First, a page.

Showcasing Amy Winehouse’s Fashion Sense in Back to Black’s Outfits

An exclusive Q&A with costume designer PC Williams.

In Back to Black, Sam Taylor-Johnson showcases the heart of the musical powerhouse Amy Winehouse (Marisa Abela). Following her from her days growing up in Camden with her dad (Eddie Marsan) and her influential grandmother (Lesley Manville) to her years of musical success and romantic heartbreak with her husband, Blake (Jack O’Connell), the film chronicles Winehouse’s unique alchemy of turning raw emotions into unforgettable music.

To accurately adapt the singer’s style, Taylor-Johnson asked PC Williams to design the film’s costumes. In movies like Polite Society and TV shows like We Are Lady Parts, Williams has demonstrated her potent connection with contemporary and London style. For Back to Black, Williams needed both to document Winehouse’s fashion and capture her emotional essence. Luxury London writes, “When it comes to her style, the film gets it spot on.”

We spoke with Williams about her research, Winehouse’s unique style, and her personal connection to the singer.

Back to Black opens in theaters May 17, so get tickets now!

Official trailer for Back to Black

How did you get involved in designing the costumes for Back to Black?

When they were looking for a designer, Polite Society had just come out. Someone from Focus Features suggested the filmmakers speak with me. I got a call and the script on Wednesday, met with Sam on Thursday, and started working on the film the next day.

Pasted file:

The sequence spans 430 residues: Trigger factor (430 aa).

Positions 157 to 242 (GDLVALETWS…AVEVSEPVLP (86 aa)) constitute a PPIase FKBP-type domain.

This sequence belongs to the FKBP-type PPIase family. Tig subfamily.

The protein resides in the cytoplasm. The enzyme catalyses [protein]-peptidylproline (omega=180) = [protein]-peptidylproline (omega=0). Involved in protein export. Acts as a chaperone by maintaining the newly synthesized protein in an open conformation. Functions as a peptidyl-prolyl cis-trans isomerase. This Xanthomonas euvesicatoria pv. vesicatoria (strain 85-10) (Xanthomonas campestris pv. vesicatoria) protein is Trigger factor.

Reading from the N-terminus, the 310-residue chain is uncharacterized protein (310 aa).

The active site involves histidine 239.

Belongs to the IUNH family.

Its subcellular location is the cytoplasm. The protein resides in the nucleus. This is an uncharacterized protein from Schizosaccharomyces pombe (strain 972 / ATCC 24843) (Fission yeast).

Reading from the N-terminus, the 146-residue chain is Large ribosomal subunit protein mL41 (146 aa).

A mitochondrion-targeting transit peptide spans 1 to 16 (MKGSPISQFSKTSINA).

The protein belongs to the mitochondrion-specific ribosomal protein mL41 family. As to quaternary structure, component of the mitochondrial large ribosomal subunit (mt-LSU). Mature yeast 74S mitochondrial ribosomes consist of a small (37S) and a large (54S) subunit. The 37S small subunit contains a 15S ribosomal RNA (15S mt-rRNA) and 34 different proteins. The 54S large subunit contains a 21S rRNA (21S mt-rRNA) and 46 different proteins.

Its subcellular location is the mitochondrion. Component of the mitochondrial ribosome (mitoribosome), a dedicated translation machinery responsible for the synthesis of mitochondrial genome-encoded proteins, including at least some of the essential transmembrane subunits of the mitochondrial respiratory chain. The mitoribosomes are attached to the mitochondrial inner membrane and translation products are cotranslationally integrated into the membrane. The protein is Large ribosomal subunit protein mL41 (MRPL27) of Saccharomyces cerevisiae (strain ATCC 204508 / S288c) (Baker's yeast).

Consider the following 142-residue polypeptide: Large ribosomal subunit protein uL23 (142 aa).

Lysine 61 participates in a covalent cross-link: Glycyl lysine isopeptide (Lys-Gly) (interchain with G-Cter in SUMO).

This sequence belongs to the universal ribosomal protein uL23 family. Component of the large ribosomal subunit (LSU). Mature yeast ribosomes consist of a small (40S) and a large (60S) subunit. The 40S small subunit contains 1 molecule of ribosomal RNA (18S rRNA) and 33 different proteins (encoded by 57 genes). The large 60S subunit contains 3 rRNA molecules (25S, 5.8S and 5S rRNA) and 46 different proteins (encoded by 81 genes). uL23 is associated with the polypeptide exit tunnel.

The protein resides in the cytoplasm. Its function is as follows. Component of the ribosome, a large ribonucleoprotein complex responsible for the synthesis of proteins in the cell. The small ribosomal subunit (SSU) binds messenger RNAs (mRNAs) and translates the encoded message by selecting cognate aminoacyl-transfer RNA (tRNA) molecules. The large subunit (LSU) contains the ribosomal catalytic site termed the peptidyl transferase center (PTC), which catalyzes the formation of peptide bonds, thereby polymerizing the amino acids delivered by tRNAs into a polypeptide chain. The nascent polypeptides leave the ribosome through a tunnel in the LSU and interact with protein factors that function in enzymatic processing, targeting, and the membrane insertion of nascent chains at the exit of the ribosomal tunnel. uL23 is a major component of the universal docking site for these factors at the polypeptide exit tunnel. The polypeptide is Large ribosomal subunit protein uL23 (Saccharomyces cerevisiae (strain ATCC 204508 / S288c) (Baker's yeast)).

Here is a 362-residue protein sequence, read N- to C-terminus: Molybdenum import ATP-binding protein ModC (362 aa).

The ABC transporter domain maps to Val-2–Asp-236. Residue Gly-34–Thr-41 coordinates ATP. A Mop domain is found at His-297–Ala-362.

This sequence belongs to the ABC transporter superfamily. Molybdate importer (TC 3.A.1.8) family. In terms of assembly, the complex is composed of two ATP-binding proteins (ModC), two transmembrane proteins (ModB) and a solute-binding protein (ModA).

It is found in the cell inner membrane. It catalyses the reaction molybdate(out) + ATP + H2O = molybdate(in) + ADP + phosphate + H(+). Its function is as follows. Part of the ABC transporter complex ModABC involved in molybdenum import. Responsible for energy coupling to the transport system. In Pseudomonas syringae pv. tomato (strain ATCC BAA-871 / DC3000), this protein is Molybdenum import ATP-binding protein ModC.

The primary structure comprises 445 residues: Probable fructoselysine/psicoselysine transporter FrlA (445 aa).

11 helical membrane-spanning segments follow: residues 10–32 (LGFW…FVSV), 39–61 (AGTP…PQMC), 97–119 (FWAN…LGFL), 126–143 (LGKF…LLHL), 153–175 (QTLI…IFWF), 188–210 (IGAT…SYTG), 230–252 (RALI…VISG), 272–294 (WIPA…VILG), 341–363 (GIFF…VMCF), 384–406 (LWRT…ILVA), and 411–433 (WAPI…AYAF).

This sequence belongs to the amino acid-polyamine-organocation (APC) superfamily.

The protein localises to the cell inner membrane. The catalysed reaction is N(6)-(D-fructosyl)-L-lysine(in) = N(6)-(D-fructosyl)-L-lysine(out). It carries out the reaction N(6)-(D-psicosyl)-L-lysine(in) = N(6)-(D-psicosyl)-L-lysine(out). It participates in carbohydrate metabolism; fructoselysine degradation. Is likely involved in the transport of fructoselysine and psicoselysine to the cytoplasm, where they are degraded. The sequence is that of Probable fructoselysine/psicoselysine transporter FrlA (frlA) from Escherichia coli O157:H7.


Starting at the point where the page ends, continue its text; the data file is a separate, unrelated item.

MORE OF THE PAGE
What were your initial thoughts about costumes when you first read the script?

When I first spoke with Sam and Alison [Owen, the producer], I mentioned that if they just wanted me to recreate Amy Winehouse’s costumes, I might not be the right person for the job. But Sam said, “We are not making a documentary.” She explained that there will be moments where it's going to be important to replicate what is familiar and known, but there will also be creative license for you to figure out what you want to say. I realized a lot of my job was not to create new looks but to edit and transform what existed.

Marisa Abela in Back to Black

How did you use all of that research to create the costumes for the film?

There are so many images of Amy that the first thing was to put them into some sort of chronological order to see how her look changed, when you go from this young, flirty naïf—very colorful and heavily influenced by the '50s and '60s—to a super monochromatic look that was black-and-white, leopard print, with hints of pink. Also, over time, there was a change in her physicality. In later years, her body took on this diminutive nature that was further enhanced by her really big hair. Sometimes we used the research to recreate a look, but in other places, it was about creating how she felt. I created, for example, a dress of pastel color blocks that she wears to an awards show. It didn’t make the final cut. I didn't want to recreate the dress she wore, but rather, I wanted to do a version of that dress that I think would be how she felt wearing it.